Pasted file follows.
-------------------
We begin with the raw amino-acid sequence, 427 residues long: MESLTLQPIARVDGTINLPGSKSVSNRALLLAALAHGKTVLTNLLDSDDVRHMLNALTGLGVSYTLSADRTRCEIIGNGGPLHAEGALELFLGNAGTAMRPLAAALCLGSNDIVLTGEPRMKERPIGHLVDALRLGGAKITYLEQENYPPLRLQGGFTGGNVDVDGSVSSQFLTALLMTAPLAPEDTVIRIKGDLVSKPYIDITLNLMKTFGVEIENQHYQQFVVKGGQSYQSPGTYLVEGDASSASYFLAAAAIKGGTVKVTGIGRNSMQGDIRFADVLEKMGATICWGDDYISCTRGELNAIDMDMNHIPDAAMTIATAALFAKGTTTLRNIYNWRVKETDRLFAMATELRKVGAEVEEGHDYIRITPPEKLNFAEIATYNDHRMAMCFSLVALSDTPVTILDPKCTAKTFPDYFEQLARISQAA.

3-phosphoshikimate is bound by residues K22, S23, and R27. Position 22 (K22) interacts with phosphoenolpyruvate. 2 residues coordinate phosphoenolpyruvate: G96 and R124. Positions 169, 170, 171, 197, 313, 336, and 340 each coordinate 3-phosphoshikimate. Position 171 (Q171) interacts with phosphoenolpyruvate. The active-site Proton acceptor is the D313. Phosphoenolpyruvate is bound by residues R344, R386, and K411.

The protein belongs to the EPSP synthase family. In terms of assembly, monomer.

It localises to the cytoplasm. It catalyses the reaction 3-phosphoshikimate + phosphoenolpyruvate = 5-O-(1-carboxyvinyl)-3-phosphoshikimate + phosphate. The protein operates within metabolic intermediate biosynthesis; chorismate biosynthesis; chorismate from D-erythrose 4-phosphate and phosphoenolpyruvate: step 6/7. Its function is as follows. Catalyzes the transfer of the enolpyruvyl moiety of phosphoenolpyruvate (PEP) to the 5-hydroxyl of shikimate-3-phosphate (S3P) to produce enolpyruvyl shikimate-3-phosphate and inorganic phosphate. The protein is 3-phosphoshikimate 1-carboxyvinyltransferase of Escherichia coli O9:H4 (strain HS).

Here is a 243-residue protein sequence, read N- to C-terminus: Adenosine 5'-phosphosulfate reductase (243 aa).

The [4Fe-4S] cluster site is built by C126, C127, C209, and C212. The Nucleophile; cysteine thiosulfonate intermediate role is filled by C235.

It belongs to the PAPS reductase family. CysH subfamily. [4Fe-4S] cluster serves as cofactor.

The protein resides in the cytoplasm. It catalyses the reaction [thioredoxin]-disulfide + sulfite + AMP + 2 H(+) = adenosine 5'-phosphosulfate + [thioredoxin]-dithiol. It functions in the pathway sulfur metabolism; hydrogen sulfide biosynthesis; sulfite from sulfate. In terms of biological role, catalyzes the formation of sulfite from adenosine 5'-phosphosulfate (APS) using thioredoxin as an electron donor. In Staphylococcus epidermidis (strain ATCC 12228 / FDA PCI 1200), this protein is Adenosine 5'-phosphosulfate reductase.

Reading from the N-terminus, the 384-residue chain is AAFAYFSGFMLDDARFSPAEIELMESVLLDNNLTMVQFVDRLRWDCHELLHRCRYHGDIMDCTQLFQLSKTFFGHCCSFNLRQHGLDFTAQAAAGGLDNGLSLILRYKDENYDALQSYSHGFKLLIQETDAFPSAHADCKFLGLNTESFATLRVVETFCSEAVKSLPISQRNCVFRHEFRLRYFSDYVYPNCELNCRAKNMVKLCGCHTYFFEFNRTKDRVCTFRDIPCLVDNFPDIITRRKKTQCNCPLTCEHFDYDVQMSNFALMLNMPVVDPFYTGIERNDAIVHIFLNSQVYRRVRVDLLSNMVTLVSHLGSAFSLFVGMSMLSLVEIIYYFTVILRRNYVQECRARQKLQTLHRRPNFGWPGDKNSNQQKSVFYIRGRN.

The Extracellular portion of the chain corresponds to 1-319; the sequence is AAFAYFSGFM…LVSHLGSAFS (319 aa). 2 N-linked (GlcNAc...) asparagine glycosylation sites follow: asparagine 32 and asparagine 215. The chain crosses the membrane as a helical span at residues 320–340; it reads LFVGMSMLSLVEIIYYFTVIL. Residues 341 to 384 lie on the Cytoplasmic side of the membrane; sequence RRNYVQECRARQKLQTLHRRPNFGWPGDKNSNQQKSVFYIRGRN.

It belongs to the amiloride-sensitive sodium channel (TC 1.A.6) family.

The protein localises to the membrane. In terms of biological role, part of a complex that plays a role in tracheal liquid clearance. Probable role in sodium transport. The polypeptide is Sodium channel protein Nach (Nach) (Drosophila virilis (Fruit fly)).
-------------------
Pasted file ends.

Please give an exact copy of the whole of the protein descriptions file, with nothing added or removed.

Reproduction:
We begin with the raw amino-acid sequence, 427 residues long: MESLTLQPIARVDGTINLPGSKSVSNRALLLAALAHGKTVLTNLLDSDDVRHMLNALTGLGVSYTLSADRTRCEIIGNGGPLHAEGALELFLGNAGTAMRPLAAALCLGSNDIVLTGEPRMKERPIGHLVDALRLGGAKITYLEQENYPPLRLQGGFTGGNVDVDGSVSSQFLTALLMTAPLAPEDTVIRIKGDLVSKPYIDITLNLMKTFGVEIENQHYQQFVVKGGQSYQSPGTYLVEGDASSASYFLAAAAIKGGTVKVTGIGRNSMQGDIRFADVLEKMGATICWGDDYISCTRGELNAIDMDMNHIPDAAMTIATAALFAKGTTTLRNIYNWRVKETDRLFAMATELRKVGAEVEEGHDYIRITPPEKLNFAEIATYNDHRMAMCFSLVALSDTPVTILDPKCTAKTFPDYFEQLARISQAA.

3-phosphoshikimate is bound by residues K22, S23, and R27. Position 22 (K22) interacts with phosphoenolpyruvate. 2 residues coordinate phosphoenolpyruvate: G96 and R124. Positions 169, 170, 171, 197, 313, 336, and 340 each coordinate 3-phosphoshikimate. Position 171 (Q171) interacts with phosphoenolpyruvate. The active-site Proton acceptor is the D313. Phosphoenolpyruvate is bound by residues R344, R386, and K411.

The protein belongs to the EPSP synthase family. In terms of assembly, monomer.

It localises to the cytoplasm. It catalyses the reaction 3-phosphoshikimate + phosphoenolpyruvate = 5-O-(1-carboxyvinyl)-3-phosphoshikimate + phosphate. The protein operates within metabolic intermediate biosynthesis; chorismate biosynthesis; chorismate from D-erythrose 4-phosphate and phosphoenolpyruvate: step 6/7. Its function is as follows. Catalyzes the transfer of the enolpyruvyl moiety of phosphoenolpyruvate (PEP) to the 5-hydroxyl of shikimate-3-phosphate (S3P) to produce enolpyruvyl shikimate-3-phosphate and inorganic phosphate. The protein is 3-phosphoshikimate 1-carboxyvinyltransferase of Escherichia coli O9:H4 (strain HS).

Here is a 243-residue protein sequence, read N- to C-terminus: Adenosine 5'-phosphosulfate reductase (243 aa).

The [4Fe-4S] cluster site is built by C126, C127, C209, and C212. The Nucleophile; cysteine thiosulfonate intermediate role is filled by C235.

It belongs to the PAPS reductase family. CysH subfamily. [4Fe-4S] cluster serves as cofactor.

The protein resides in the cytoplasm. It catalyses the reaction [thioredoxin]-disulfide + sulfite + AMP + 2 H(+) = adenosine 5'-phosphosulfate + [thioredoxin]-dithiol. It functions in the pathway sulfur metabolism; hydrogen sulfide biosynthesis; sulfite from sulfate. In terms of biological role, catalyzes the formation of sulfite from adenosine 5'-phosphosulfate (APS) using thioredoxin as an electron donor. In Staphylococcus epidermidis (strain ATCC 12228 / FDA PCI 1200), this protein is Adenosine 5'-phosphosulfate reductase.

Reading from the N-terminus, the 384-residue chain is AAFAYFSGFMLDDARFSPAEIELMESVLLDNNLTMVQFVDRLRWDCHELLHRCRYHGDIMDCTQLFQLSKTFFGHCCSFNLRQHGLDFTAQAAAGGLDNGLSLILRYKDENYDALQSYSHGFKLLIQETDAFPSAHADCKFLGLNTESFATLRVVETFCSEAVKSLPISQRNCVFRHEFRLRYFSDYVYPNCELNCRAKNMVKLCGCHTYFFEFNRTKDRVCTFRDIPCLVDNFPDIITRRKKTQCNCPLTCEHFDYDVQMSNFALMLNMPVVDPFYTGIERNDAIVHIFLNSQVYRRVRVDLLSNMVTLVSHLGSAFSLFVGMSMLSLVEIIYYFTVILRRNYVQECRARQKLQTLHRRPNFGWPGDKNSNQQKSVFYIRGRN.

The Extracellular portion of the chain corresponds to 1-319; the sequence is AAFAYFSGFM…LVSHLGSAFS (319 aa). 2 N-linked (GlcNAc...) asparagine glycosylation sites follow: asparagine 32 and asparagine 215. The chain crosses the membrane as a helical span at residues 320–340; it reads LFVGMSMLSLVEIIYYFTVIL. Residues 341 to 384 lie on the Cytoplasmic side of the membrane; sequence RRNYVQECRARQKLQTLHRRPNFGWPGDKNSNQQKSVFYIRGRN.

It belongs to the amiloride-sensitive sodium channel (TC 1.A.6) family.

The protein localises to the membrane. In terms of biological role, part of a complex that plays a role in tracheal liquid clearance. Probable role in sodium transport. The polypeptide is Sodium channel protein Nach (Nach) (Drosophila virilis (Fruit fly)).